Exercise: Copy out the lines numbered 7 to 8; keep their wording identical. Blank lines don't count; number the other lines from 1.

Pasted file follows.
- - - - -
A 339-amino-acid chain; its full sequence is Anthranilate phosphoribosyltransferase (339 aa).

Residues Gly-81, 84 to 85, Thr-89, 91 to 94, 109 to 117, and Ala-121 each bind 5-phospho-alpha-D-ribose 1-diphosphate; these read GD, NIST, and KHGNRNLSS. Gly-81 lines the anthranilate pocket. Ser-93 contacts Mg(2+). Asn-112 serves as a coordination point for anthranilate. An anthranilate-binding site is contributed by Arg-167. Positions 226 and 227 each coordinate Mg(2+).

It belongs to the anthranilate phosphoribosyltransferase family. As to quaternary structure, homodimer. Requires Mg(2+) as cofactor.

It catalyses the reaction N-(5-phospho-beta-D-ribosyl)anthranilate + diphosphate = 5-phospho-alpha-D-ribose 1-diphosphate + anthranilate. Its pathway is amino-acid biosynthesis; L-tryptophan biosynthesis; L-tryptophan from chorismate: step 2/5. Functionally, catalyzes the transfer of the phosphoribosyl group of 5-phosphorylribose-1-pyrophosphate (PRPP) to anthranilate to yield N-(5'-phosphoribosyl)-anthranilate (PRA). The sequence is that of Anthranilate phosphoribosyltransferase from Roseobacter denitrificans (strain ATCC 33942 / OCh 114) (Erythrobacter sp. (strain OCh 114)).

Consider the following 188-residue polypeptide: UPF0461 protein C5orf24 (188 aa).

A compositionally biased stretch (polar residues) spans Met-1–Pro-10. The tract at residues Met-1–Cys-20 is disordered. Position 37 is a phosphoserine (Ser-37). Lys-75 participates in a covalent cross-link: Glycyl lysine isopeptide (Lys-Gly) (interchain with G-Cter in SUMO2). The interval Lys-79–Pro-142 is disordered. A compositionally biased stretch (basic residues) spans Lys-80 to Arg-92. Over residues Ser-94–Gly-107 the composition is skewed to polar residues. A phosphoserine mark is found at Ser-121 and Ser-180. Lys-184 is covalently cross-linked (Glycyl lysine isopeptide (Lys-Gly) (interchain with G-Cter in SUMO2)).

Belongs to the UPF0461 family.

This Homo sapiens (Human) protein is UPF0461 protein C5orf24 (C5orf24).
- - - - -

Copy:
Belongs to the UPF0461 family.

This Homo sapiens (Human) protein is UPF0461 protein C5orf24 (C5orf24).